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UK-Poland Double Taxation Treaty

UK-Poland Double Taxation Treaty

A double taxation convention

The double tax treaty between Poland and the United Kingdom was signed in London on 20 July 2006. The convention was concluded with the purpose of avoiding double taxation and to prevent fiscal evasion for taxes on income and capital gains.

The treaty applies to individuals who are residents of one or both countries. It is also applicable for legal entities boing business in both of the countries. Our Polish law firm can give you details about how the treaty applies to specific business structures, like branches or subsidiaries in Poland.

Taxes covered by the double taxation treaty

The double taxation treaty between Poland and UK applies on taxes on income and capital gains. For the United Kingdom, examples of such taxes are: the income tax, the corporate tax and the capital gains tax. The Polish taxes for which the treaty applies are the personal income tax and the corporate income tax. The two countries are bound by this treaty to announce one another if any significant changes take place in their taxation laws.

For the purpose of the double tax treaty, a “person” is an individual, company or any other body or persons, but not a partnership. A “company” is defined as a legal entity that is treated as such for corporate tax purposes.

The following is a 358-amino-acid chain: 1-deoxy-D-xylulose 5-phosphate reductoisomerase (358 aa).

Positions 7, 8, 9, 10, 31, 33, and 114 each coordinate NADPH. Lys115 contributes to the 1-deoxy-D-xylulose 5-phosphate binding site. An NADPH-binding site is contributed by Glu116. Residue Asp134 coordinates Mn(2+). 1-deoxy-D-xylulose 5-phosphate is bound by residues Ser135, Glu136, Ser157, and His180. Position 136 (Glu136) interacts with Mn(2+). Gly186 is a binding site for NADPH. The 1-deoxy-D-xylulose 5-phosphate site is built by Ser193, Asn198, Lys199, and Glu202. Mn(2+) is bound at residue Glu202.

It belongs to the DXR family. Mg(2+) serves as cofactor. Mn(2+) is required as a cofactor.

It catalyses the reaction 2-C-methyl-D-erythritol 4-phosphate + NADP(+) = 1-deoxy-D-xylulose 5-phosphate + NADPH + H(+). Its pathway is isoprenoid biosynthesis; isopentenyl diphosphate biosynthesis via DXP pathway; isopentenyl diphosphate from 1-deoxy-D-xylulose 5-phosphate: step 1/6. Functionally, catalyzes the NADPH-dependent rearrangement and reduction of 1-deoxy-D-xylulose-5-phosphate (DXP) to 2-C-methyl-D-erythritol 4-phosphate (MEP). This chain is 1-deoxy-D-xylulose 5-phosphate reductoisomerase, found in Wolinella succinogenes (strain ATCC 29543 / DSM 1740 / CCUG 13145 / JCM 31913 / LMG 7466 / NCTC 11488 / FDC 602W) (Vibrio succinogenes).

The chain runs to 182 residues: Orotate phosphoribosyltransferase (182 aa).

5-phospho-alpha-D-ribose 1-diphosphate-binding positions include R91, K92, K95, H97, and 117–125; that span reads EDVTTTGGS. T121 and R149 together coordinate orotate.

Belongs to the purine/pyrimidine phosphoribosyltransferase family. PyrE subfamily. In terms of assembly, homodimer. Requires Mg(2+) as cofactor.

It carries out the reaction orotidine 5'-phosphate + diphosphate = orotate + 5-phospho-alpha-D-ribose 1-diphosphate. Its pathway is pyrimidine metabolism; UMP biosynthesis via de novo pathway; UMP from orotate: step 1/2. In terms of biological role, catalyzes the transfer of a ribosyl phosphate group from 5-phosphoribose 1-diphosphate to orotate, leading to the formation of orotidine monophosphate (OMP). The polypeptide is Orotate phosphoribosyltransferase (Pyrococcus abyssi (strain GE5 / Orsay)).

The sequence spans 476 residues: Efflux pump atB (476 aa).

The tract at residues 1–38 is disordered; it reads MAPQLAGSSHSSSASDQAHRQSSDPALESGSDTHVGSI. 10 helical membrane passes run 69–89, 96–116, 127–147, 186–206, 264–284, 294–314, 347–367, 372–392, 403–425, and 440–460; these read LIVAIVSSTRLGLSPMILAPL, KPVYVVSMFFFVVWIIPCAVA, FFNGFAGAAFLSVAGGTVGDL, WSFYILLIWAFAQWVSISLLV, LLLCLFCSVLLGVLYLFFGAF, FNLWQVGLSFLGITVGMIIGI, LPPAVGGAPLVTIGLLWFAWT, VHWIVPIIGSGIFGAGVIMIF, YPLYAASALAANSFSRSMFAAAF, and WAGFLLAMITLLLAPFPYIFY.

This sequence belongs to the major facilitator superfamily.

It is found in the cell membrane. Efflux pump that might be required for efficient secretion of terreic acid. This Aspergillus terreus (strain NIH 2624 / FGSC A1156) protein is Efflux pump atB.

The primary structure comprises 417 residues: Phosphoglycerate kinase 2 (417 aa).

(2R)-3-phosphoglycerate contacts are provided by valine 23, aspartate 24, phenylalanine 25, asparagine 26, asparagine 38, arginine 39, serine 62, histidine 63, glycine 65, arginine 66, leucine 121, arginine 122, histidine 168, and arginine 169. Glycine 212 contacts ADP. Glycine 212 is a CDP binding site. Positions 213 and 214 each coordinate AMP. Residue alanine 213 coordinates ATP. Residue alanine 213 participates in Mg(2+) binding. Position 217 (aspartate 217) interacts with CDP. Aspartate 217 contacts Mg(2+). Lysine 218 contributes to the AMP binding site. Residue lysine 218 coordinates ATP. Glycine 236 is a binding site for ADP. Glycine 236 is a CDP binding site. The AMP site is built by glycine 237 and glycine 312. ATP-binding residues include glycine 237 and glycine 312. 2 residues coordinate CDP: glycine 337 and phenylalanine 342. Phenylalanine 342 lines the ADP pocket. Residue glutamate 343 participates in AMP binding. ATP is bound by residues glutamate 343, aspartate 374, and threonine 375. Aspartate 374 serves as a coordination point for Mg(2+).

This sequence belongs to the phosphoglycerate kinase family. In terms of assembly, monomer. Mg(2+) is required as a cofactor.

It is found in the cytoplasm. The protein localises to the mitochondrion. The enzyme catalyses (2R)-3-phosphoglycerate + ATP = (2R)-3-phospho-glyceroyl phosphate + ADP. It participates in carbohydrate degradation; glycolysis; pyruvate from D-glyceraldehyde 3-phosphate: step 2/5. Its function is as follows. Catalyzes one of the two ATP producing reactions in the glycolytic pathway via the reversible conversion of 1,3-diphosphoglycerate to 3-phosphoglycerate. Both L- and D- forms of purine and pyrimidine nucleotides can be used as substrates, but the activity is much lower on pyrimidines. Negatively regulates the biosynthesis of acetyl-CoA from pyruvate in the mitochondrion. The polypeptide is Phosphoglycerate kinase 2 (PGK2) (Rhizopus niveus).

Double tax avoidance in Poland and the UK

The double taxation treaty sets forth the conditions under which double taxation is eliminated in the two countries. According to the law of the United Kingdom, a tax payable in a territory outside the United Kingdom is allowed as a credit against United Kingdom tax. Double taxation is avoided in Poland when a Polish resident derives income that is taxed in the UK under the provisions of the convention and thus becomes exempt from a second taxation in Poland.

The double taxation treaty contains provisions for the taxation of income from immovable property, such as a property in Poland or income from agriculture or forestry, business profits, dividends, royalties, interest, capital gains, income from employment, pensions and director’s fees. Special provisions also apply for students, professors, teachers or researchers.

For detailed information about taxation in Poland, you can contact our Polish law firm.